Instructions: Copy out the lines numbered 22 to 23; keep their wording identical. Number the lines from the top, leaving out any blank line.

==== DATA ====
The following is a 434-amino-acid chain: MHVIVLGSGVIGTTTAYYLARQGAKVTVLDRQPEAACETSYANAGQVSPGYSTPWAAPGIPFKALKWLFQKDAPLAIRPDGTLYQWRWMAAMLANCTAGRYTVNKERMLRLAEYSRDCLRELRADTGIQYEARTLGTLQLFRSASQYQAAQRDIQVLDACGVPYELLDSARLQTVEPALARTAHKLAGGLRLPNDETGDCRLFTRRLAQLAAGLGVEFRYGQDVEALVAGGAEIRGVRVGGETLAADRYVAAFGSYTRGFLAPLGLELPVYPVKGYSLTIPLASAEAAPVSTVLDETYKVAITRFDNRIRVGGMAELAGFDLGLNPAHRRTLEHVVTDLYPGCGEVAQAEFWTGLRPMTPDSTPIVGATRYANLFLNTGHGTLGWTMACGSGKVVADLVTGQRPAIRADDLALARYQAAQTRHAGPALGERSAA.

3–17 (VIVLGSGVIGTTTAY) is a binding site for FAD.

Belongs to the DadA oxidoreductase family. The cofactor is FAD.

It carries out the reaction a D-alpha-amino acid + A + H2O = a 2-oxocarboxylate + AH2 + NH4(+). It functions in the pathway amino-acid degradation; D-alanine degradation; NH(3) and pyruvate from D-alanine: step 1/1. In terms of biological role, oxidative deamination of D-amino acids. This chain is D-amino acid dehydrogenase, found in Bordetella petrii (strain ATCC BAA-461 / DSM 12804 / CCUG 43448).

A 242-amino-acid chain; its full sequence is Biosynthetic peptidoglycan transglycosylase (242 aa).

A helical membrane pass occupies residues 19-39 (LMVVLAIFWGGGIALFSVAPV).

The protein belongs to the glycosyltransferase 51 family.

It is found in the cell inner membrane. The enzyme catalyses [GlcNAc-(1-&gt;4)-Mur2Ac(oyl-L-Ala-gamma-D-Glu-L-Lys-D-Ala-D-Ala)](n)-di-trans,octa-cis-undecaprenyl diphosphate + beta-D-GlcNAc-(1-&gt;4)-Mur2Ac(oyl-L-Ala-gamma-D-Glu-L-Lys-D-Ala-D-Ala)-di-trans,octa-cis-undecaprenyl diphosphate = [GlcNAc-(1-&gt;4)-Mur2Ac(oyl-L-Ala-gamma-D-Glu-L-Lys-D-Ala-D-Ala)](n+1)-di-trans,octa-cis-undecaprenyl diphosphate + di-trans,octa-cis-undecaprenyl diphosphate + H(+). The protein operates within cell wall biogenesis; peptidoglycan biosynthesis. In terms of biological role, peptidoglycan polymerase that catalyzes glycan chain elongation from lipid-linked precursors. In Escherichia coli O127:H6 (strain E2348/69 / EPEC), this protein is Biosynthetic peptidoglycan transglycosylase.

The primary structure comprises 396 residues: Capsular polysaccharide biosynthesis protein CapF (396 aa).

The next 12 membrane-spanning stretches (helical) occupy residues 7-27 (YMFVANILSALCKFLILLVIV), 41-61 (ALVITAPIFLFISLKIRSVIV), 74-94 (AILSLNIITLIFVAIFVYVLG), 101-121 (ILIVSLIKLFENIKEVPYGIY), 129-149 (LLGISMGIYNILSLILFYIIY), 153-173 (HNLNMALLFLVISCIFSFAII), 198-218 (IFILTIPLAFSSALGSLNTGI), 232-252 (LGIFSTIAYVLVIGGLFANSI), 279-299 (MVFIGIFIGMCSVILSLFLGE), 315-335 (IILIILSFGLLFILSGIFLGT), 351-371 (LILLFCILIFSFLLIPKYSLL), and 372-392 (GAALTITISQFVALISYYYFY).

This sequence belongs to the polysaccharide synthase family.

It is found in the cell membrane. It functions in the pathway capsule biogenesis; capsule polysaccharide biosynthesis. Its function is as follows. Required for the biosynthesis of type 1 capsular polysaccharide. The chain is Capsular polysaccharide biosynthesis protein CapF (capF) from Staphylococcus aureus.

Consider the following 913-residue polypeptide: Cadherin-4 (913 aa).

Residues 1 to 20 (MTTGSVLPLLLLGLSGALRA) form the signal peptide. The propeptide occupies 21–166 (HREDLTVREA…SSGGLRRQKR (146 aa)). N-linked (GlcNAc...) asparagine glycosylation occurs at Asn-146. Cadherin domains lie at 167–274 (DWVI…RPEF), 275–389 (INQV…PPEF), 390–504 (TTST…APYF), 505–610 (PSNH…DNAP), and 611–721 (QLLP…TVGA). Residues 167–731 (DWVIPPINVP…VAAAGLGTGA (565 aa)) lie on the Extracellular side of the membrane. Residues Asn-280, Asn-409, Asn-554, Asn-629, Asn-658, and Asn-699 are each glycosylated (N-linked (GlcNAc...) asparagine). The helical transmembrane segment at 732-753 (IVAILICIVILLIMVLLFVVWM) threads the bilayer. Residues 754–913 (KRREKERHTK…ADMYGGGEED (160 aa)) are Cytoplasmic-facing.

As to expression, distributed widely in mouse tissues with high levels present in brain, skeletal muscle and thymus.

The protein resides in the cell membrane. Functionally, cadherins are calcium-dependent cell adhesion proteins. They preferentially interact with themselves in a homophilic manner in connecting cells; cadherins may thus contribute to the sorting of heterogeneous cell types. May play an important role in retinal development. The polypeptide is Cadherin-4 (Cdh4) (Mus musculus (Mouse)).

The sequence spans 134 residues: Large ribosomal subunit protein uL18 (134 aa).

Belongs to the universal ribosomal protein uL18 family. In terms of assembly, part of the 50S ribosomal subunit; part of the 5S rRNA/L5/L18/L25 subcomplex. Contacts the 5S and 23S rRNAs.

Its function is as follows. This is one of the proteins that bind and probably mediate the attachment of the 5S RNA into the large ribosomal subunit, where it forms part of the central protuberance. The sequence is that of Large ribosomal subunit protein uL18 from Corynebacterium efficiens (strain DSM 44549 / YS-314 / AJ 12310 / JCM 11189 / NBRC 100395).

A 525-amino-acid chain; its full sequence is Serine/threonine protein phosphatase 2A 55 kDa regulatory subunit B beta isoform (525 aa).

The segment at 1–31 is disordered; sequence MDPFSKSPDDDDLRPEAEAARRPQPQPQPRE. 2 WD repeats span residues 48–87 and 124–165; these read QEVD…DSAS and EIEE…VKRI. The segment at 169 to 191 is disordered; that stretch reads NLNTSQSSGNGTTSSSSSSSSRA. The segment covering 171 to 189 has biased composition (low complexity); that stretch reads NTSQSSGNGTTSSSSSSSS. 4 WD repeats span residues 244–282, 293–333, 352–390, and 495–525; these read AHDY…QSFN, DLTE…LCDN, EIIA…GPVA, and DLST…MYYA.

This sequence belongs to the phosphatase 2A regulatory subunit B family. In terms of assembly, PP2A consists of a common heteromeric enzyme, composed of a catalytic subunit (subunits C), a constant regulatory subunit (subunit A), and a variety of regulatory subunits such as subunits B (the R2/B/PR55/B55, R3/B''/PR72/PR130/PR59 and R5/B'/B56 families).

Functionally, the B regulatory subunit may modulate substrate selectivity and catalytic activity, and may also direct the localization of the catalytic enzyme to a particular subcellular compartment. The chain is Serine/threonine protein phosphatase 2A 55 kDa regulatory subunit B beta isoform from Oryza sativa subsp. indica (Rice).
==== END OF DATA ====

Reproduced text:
This sequence belongs to the phosphatase 2A regulatory subunit B family. In terms of assembly, PP2A consists of a common heteromeric enzyme, composed of a catalytic subunit (subunits C), a constant regulatory subunit (subunit A), and a variety of regulatory subunits such as subunits B (the R2/B/PR55/B55, R3/B''/PR72/PR130/PR59 and R5/B'/B56 families).

Functionally, the B regulatory subunit may modulate substrate selectivity and catalytic activity, and may also direct the localization of the catalytic enzyme to a particular subcellular compartment. The chain is Serine/threonine protein phosphatase 2A 55 kDa regulatory subunit B beta isoform from Oryza sativa subsp. indica (Rice).